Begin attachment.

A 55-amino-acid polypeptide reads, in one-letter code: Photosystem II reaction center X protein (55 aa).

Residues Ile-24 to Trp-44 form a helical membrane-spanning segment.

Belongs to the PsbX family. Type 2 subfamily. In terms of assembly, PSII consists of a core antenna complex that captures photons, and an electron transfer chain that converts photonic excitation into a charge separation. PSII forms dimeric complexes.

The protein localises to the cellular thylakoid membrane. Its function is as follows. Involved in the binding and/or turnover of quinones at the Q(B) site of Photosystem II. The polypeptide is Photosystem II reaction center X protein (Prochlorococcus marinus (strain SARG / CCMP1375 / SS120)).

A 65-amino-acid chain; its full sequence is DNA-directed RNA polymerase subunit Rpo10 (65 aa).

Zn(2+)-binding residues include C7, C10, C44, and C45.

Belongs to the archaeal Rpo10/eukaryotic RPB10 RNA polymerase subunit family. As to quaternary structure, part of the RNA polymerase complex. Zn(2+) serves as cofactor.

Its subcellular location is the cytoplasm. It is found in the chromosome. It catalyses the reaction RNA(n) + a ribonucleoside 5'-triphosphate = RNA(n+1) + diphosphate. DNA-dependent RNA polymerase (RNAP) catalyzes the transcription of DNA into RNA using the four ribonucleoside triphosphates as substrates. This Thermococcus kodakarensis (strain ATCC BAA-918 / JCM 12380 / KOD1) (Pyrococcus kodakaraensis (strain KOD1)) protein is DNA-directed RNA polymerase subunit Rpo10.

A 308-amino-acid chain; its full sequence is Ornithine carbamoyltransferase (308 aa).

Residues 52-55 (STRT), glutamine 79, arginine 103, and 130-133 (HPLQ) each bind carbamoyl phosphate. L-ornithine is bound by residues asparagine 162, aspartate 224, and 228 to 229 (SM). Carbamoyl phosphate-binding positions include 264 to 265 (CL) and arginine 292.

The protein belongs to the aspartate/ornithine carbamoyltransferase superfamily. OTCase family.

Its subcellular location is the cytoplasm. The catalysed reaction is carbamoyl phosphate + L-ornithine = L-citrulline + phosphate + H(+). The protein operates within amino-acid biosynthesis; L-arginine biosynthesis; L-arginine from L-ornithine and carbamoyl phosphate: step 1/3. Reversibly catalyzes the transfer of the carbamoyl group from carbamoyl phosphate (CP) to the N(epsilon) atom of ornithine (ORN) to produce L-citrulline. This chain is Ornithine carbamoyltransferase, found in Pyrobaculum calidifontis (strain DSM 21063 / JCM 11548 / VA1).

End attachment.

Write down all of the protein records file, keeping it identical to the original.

A 55-amino-acid polypeptide reads, in one-letter code: Photosystem II reaction center X protein (55 aa).

Residues Ile-24 to Trp-44 form a helical membrane-spanning segment.

Belongs to the PsbX family. Type 2 subfamily. In terms of assembly, PSII consists of a core antenna complex that captures photons, and an electron transfer chain that converts photonic excitation into a charge separation. PSII forms dimeric complexes.

The protein localises to the cellular thylakoid membrane. Its function is as follows. Involved in the binding and/or turnover of quinones at the Q(B) site of Photosystem II. The polypeptide is Photosystem II reaction center X protein (Prochlorococcus marinus (strain SARG / CCMP1375 / SS120)).

A 65-amino-acid chain; its full sequence is DNA-directed RNA polymerase subunit Rpo10 (65 aa).

Zn(2+)-binding residues include C7, C10, C44, and C45.

Belongs to the archaeal Rpo10/eukaryotic RPB10 RNA polymerase subunit family. As to quaternary structure, part of the RNA polymerase complex. Zn(2+) serves as cofactor.

Its subcellular location is the cytoplasm. It is found in the chromosome. It catalyses the reaction RNA(n) + a ribonucleoside 5'-triphosphate = RNA(n+1) + diphosphate. DNA-dependent RNA polymerase (RNAP) catalyzes the transcription of DNA into RNA using the four ribonucleoside triphosphates as substrates. This Thermococcus kodakarensis (strain ATCC BAA-918 / JCM 12380 / KOD1) (Pyrococcus kodakaraensis (strain KOD1)) protein is DNA-directed RNA polymerase subunit Rpo10.

A 308-amino-acid chain; its full sequence is Ornithine carbamoyltransferase (308 aa).

Residues 52-55 (STRT), glutamine 79, arginine 103, and 130-133 (HPLQ) each bind carbamoyl phosphate. L-ornithine is bound by residues asparagine 162, aspartate 224, and 228 to 229 (SM). Carbamoyl phosphate-binding positions include 264 to 265 (CL) and arginine 292.

The protein belongs to the aspartate/ornithine carbamoyltransferase superfamily. OTCase family.

Its subcellular location is the cytoplasm. The catalysed reaction is carbamoyl phosphate + L-ornithine = L-citrulline + phosphate + H(+). The protein operates within amino-acid biosynthesis; L-arginine biosynthesis; L-arginine from L-ornithine and carbamoyl phosphate: step 1/3. Reversibly catalyzes the transfer of the carbamoyl group from carbamoyl phosphate (CP) to the N(epsilon) atom of ornithine (ORN) to produce L-citrulline. This chain is Ornithine carbamoyltransferase, found in Pyrobaculum calidifontis (strain DSM 21063 / JCM 11548 / VA1).